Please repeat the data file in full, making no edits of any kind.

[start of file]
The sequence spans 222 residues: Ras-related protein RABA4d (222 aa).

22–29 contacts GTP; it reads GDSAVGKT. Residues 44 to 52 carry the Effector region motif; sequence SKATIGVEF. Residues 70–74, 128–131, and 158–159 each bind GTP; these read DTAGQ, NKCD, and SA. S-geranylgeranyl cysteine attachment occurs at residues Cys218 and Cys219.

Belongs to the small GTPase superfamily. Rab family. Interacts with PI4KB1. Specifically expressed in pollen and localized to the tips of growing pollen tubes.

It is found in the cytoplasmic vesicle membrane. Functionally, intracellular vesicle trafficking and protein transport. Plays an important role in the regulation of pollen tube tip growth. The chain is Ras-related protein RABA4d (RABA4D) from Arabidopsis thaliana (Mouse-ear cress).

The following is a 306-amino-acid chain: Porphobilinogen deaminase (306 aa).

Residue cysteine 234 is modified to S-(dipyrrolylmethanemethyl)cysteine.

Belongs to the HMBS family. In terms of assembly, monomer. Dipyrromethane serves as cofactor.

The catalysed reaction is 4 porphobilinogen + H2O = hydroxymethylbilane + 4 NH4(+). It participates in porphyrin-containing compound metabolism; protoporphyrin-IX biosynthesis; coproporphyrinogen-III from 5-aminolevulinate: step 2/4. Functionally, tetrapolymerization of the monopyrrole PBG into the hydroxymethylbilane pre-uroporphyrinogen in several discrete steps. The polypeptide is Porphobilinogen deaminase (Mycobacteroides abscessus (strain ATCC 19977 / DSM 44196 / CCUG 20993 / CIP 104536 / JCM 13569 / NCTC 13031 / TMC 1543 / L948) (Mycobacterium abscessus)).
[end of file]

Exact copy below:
The sequence spans 222 residues: Ras-related protein RABA4d (222 aa).

22–29 contacts GTP; it reads GDSAVGKT. Residues 44 to 52 carry the Effector region motif; sequence SKATIGVEF. Residues 70–74, 128–131, and 158–159 each bind GTP; these read DTAGQ, NKCD, and SA. S-geranylgeranyl cysteine attachment occurs at residues Cys218 and Cys219.

Belongs to the small GTPase superfamily. Rab family. Interacts with PI4KB1. Specifically expressed in pollen and localized to the tips of growing pollen tubes.

It is found in the cytoplasmic vesicle membrane. Functionally, intracellular vesicle trafficking and protein transport. Plays an important role in the regulation of pollen tube tip growth. The chain is Ras-related protein RABA4d (RABA4D) from Arabidopsis thaliana (Mouse-ear cress).

The following is a 306-amino-acid chain: Porphobilinogen deaminase (306 aa).

Residue cysteine 234 is modified to S-(dipyrrolylmethanemethyl)cysteine.

Belongs to the HMBS family. In terms of assembly, monomer. Dipyrromethane serves as cofactor.

The catalysed reaction is 4 porphobilinogen + H2O = hydroxymethylbilane + 4 NH4(+). It participates in porphyrin-containing compound metabolism; protoporphyrin-IX biosynthesis; coproporphyrinogen-III from 5-aminolevulinate: step 2/4. Functionally, tetrapolymerization of the monopyrrole PBG into the hydroxymethylbilane pre-uroporphyrinogen in several discrete steps. The polypeptide is Porphobilinogen deaminase (Mycobacteroides abscessus (strain ATCC 19977 / DSM 44196 / CCUG 20993 / CIP 104536 / JCM 13569 / NCTC 13031 / TMC 1543 / L948) (Mycobacterium abscessus)).